Martin Luther on Prayer (5)

“…it happens that sometimes we pray and do not receive it at the time; in spite of this one should not despair nor cease to pray. At times it comes when we are not praying for it, as God knows and wills; for it will be free and unbound: then man is distressed in conscience and is wickedly displeased with his own life, and it may easily happen that he does not know that Christ’s Passion is working this very thing in him, of which perhaps he was not aware….”

From:  A Good Friday Sermon on How to Contemplate Christ’s Holy Sufferings (1519)


King of Glory Easter Services

Maundy Thursday Service:  a joint service with Trinity Lutheran, Resurrection Lutheran, Christ Anglican, and King of Glory at Trinity Lutheran 7:00 p.m.
Good Friday Service:  A joint service with St. David’s/Trinity and King of Glory at St. David’s/Trinity 10:30 a.m.
Easter Service:  at our regular time Sunday, 6:30 p.m. 

Martin Luther’s Prayers (4)

“This bread is our Lord Jesus Christ who feeds and comforts the soul.  Therefore, oh heavenly father, grants us grace that the life, words, works, and sufferings of Christ may be preached, made known, and preserved for us and all the world.”

From Luther’s Prayers, Herbert F.  Brokering (ed.)

Martin Luther’s Prayers (3)

“Teach us to realize that people cannot harm us without in so doing hurting themselves a thousand times more in your sight.  So may we show compassion more than anger to those who offend us, and pity rather than punish them.  Help us not to rejoice when misfortune comes to those who have not done our will, or who in some other way have displeased us with their lives.  May we not grieve when they have prospered.  Amen.”

From Luther’s Prayers, Herbert F. Brokering (ed.)

Martin Luther Prayers (2)

“Help us so that by our lives and works others may be prompted not to exalt us but to praise you in us and to honor your name.  Grant that no one may be offended by our evil works or shortcomings, and so dishonor and praise you less.  Keep us from desiring anything temporal or eternal that does not praise and honor your name.”

From Luther’s Prayers, Herbert F.Brokering (ed.)

Luther’s Prayers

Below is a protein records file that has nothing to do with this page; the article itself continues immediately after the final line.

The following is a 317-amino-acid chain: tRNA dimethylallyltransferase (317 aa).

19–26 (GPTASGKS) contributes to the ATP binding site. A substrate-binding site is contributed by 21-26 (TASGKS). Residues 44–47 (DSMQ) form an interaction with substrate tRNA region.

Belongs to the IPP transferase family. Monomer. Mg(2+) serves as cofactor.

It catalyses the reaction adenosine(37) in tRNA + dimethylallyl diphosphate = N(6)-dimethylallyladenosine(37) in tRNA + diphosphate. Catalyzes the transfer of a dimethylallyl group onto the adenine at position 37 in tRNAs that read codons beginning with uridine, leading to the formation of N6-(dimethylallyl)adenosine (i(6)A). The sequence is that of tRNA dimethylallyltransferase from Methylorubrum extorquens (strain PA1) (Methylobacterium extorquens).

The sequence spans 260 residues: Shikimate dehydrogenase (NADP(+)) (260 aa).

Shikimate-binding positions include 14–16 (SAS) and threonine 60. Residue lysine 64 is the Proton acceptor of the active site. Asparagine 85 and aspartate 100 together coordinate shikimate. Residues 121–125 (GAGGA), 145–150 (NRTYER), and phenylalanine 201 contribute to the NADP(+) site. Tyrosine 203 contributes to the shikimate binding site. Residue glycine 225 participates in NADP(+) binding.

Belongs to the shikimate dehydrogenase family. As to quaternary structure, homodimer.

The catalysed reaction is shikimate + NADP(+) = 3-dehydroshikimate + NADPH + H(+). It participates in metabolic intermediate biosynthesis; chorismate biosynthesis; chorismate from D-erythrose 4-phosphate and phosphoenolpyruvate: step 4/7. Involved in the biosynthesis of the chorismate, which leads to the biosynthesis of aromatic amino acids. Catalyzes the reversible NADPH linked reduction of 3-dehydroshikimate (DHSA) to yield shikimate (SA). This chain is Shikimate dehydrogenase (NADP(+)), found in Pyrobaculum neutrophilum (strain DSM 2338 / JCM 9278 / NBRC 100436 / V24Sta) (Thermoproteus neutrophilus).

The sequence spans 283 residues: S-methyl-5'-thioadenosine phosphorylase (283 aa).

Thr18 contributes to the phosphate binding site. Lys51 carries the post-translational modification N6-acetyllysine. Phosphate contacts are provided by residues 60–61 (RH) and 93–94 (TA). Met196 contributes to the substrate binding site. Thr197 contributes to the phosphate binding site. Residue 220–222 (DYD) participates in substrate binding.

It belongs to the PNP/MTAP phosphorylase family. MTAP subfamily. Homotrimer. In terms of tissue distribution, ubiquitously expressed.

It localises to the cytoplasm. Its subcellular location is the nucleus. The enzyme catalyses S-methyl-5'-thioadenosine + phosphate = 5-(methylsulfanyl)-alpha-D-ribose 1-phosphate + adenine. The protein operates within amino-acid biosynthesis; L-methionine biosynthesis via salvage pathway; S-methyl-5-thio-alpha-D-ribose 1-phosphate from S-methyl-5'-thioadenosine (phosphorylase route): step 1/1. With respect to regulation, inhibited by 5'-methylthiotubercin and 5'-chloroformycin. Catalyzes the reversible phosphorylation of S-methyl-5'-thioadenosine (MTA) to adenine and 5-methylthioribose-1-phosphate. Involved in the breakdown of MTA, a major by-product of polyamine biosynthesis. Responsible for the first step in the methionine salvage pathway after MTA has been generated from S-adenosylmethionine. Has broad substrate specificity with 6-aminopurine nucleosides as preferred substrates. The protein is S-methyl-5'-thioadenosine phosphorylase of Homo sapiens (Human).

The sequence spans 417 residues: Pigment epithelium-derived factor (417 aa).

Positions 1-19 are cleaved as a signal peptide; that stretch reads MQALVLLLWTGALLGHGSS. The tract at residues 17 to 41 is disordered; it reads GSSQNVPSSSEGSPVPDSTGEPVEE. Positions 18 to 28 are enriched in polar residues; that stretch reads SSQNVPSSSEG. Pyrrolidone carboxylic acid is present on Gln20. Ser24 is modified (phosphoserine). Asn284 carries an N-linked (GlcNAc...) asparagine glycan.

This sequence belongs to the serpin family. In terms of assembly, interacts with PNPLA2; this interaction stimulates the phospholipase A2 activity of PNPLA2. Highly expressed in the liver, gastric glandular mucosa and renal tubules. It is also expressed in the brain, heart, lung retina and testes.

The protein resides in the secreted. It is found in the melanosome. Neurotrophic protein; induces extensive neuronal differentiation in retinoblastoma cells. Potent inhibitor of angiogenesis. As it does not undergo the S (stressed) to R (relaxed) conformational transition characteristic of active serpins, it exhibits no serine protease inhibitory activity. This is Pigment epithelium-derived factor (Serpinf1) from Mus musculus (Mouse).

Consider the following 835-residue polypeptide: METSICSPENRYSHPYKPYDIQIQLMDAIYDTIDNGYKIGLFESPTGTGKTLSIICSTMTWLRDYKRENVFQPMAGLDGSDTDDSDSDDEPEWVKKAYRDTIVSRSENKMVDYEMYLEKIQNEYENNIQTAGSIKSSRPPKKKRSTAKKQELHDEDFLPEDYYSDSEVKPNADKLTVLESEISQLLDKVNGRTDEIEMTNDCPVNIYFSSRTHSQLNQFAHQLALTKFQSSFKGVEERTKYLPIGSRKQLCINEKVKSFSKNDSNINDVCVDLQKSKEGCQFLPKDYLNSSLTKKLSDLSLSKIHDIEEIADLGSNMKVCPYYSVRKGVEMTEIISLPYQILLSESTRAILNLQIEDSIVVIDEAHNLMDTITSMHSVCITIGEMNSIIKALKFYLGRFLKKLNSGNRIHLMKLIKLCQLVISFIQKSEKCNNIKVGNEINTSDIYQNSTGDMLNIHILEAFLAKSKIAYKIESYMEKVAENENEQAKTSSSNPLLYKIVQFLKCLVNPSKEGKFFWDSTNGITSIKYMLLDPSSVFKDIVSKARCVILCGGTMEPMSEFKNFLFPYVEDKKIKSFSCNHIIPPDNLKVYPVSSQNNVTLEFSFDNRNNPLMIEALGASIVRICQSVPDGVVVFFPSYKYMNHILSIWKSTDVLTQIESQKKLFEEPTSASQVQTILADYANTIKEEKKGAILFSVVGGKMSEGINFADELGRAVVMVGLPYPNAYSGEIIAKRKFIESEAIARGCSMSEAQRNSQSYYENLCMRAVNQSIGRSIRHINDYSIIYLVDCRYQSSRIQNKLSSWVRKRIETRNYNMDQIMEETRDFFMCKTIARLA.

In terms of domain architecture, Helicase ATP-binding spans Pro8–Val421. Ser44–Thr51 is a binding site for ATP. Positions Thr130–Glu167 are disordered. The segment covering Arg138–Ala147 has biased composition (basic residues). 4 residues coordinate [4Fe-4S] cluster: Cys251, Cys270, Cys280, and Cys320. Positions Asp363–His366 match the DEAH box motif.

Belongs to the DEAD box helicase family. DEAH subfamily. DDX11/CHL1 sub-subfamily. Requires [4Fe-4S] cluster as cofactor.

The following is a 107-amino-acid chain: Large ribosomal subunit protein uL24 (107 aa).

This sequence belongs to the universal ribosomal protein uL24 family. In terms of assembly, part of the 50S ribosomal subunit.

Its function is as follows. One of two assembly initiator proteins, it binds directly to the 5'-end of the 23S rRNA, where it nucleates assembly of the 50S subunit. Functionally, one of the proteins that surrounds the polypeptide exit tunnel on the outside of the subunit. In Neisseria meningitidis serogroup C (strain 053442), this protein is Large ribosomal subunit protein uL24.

“O Father, it is indeed true that we cannot be strong by our own power.  How can we stand before your might if you do not strengthen and comfort us?  Therefore, dear Father,  embrace us, accomplish your will in us, that we may be your kingdom to your praise and glory.  But, dear Father, strengthen us in this life with your holy word.  Give us our daily bread.  Establish in our hearts your dear son Jesus Christ who is the true bread of heaven.”

From:  Luther’s Prayers, ed., Herbert F. Brokering.

Martin Luther On Prayer

Martin Luther’s prayers emphasize the fact that the Gospel is for us.  This can be seen in a nice anthology edited by Herbert F.  Brokering, Luther’s Prayers.  Over and over again, Luther prays to God – help us, hear us, guide us, teach us, convince us, assure us, guard us, protect us, defend us, grant us, inspire us….  Over the next few weeks we will be posting some excerpts from this book.

Martin Luther on Romans 8

“Nowhere else in the Holy Scriptures do we find anything like Paul’s declaration here concerning the earnest expectation and waiting of the creatures for the revelation of the children of God; which waiting the apostle characterizes as a sighing in eager desire for man’s redemption. A little later he compares the state of the creature to a woman in travail, saying it cries out in its anguish. The sun, moon and stars, the heavens and earth, the bread we eat, the water or wine we drink, the cattle and sheep, in short, all things that minister to our comfort, cry out in accusation against the world because they are subjected to vanity and must suffer with Christ and his brethren. This accusing cry is beyond human power to express, for God’s created things are innumerable. Rightly was it said from the pulpit in former times that on the last day all creatures will utter an accusing cry against the ungodly who have shown them abuse here on earth, and will call them tyrants to whom they were unjustly subjected.”